Starbucks plans wage increases that won’t apply to unionized workers.
Starbucks announced Tuesday that it was raising pay and expanding training at corporate-owned locations in the United States. But it said the changes would not apply to the recently unionized stores, or to stores that may be in the process of unionizing, such as those where workers have filed a petition for a union election.
On a call with investors to discuss the company’s quarterly earnings, the chief executive, Howard Schultz, said that the spending would bring investments in workers and stores to nearly $1 billion for the fiscal year and that it would help Starbucks keep up with customer traffic.
“The investments will enable us to handle the increased demand — and deliver increased profitability — while also delivering an elevated experience to our customers and reducing strain on our partners,” Mr. Schultz said, using the company’s term for employees.
The initiative was announced as the union has won initial votes at more than 50 Starbucks stores, including several this week.
The pay increases follow a commitment to raise the company’s minimum hourly wage to $15 this summer and will include a raise of at least 5 percent for employees with two to five years of experience, or an increase to 5 percent above the starting wage rate in their market, whichever is greater.
Employees with more than five years’ experience will receive a raise of at least 7 percent, or an increase to 10 percent above the starting wage in their market, whichever is greater.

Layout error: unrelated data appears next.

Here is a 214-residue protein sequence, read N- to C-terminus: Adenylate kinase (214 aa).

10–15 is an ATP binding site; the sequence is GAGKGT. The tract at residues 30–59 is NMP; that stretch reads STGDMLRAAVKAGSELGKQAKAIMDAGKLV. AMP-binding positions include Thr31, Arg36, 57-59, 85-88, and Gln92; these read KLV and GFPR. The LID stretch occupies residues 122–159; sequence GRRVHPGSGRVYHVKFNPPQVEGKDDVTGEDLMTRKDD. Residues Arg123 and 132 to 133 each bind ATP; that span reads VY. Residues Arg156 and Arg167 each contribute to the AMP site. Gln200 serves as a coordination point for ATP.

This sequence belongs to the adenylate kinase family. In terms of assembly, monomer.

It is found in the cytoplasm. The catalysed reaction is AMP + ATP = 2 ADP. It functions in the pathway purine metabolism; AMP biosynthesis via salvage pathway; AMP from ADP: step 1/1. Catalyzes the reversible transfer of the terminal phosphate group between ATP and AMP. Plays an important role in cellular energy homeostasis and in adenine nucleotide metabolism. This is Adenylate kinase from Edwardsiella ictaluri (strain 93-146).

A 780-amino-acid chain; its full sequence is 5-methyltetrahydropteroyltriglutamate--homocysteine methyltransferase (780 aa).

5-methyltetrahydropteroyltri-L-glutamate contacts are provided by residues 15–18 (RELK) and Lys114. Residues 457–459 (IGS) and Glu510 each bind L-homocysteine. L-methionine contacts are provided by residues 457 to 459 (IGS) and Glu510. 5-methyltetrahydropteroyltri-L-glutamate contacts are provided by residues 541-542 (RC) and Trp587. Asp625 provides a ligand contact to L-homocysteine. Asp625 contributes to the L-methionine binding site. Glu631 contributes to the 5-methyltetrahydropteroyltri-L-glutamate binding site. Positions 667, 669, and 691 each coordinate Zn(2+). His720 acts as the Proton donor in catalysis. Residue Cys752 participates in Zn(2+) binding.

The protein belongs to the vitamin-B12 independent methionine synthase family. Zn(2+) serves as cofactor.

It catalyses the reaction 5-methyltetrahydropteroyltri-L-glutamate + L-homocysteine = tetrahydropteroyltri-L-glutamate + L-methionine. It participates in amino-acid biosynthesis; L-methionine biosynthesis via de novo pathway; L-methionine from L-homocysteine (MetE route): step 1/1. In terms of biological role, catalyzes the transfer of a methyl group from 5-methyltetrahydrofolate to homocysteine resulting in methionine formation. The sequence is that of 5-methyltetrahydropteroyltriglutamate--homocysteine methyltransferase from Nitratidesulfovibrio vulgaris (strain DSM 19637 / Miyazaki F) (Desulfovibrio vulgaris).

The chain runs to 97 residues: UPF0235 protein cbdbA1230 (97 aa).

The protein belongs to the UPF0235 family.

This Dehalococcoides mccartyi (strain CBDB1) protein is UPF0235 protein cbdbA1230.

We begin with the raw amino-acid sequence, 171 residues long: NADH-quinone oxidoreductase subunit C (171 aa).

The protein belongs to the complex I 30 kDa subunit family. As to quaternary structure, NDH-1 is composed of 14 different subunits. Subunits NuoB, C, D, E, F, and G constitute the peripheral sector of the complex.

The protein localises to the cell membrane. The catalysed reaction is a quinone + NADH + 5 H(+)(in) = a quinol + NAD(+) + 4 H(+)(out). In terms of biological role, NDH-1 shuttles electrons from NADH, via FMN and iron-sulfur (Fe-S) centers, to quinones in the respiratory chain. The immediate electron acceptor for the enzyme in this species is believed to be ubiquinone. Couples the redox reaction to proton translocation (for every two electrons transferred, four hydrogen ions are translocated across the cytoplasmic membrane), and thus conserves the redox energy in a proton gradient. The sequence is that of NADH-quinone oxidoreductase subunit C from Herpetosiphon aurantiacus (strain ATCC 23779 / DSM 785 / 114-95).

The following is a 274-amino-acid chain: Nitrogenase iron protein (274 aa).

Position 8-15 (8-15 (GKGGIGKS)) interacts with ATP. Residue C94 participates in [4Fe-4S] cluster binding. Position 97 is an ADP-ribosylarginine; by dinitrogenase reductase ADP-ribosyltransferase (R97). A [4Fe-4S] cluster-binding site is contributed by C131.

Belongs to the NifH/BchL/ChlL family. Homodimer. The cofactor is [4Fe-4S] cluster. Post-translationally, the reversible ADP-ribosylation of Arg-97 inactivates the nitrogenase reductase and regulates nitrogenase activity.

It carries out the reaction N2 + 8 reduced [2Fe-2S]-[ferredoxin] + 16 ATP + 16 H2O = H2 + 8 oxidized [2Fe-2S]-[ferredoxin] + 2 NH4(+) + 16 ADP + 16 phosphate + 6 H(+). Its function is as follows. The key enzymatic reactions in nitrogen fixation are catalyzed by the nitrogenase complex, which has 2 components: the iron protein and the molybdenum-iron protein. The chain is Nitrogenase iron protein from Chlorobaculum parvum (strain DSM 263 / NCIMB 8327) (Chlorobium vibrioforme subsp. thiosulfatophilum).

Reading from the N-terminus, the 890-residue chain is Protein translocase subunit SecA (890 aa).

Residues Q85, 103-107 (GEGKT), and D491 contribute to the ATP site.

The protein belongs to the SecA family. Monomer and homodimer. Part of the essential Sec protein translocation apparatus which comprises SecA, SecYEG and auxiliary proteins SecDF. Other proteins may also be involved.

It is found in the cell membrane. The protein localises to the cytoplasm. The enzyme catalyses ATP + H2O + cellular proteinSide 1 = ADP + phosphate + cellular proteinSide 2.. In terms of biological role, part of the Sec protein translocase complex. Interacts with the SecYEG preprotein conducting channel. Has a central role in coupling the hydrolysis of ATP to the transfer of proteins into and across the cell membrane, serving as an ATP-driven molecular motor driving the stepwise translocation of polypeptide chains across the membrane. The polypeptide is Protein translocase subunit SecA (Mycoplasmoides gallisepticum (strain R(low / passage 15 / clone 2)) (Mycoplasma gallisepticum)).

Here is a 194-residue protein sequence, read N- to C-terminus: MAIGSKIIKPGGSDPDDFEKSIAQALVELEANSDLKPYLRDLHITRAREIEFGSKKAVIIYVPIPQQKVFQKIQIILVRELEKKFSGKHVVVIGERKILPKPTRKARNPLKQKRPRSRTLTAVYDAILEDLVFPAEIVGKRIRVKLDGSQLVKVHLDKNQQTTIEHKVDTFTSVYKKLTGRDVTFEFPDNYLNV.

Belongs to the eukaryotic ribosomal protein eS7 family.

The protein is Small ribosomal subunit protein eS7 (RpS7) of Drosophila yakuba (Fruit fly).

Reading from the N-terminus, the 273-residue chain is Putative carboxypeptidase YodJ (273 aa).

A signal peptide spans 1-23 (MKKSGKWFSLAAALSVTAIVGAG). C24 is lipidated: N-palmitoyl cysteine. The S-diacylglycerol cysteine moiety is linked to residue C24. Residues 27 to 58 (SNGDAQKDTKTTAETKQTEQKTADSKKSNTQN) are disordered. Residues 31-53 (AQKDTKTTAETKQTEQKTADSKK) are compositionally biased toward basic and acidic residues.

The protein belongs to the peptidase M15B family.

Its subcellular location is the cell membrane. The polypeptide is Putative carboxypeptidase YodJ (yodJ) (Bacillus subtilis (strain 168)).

The company will also increase pay for store managers.
The plans also call for doubling the training hours that new baristas receive, as well as additional training for existing baristas and shift supervisors.
In a formal charge filed with the National Labor Relations Board, the union representing the newly unionized Starbucks workers — Workers United, an affiliate of the Service Employees International Union — has accused the company of coercing employees who were voting in a union election by suggesting that it would withhold new benefits if they unionized.
The company said it was legally prohibited from unilaterally imposing wage and benefit increases in stores where employees have unionized or will soon vote on unionization. It noted that it must bargain with a union over any wage or benefit changes.
But labor law experts said that it could be illegal to withhold wages and benefits from only unionized employees or employees voting on a union.
Matthew Bodie, a former lawyer for the labor board who teaches law at Saint Louis University, said the announced pay increases could unlawfully taint the so-called laboratory conditions that are supposed to prevail during a union election by giving employees an incentive not to unionize.
“If Starbucks said, ‘Drop the union campaign and you’ll get this wage increase and better benefits,’ that’d clearly be illegal,” Mr. Bodie said by email. “Hard to see how this is that much different in practice.”
Mr. Bodie said the pay increases could also amount to a violation of the company’s obligation to bargain in good faith because they suggest an intention to give unionized employees a worse deal than nonunionized employees. “They’d have to at least offer this package to the union,” Mr. Bodie added.
Reggie Borges, a Starbucks spokesman, did not say whether the company would make the same proposals announced Tuesday in negotiations with unionized workers but said, “Where Starbucks is required to engage in collective bargaining, Starbucks will always negotiate in good faith.”
Starbucks also said it planned to post leaflets in stores to keep employees informed, in which the company says that the outcome of collective bargaining is uncertain and risky. “Through collective bargaining, wages, benefits and working conditions may improve, diminish or stay the same,” says one of the informational sheets to be posted in stores.
Such messaging is common among employers facing union campaigns, but labor experts say it is misleading because workers are highly unlikely to see their compensation drop as a result of collective bargaining.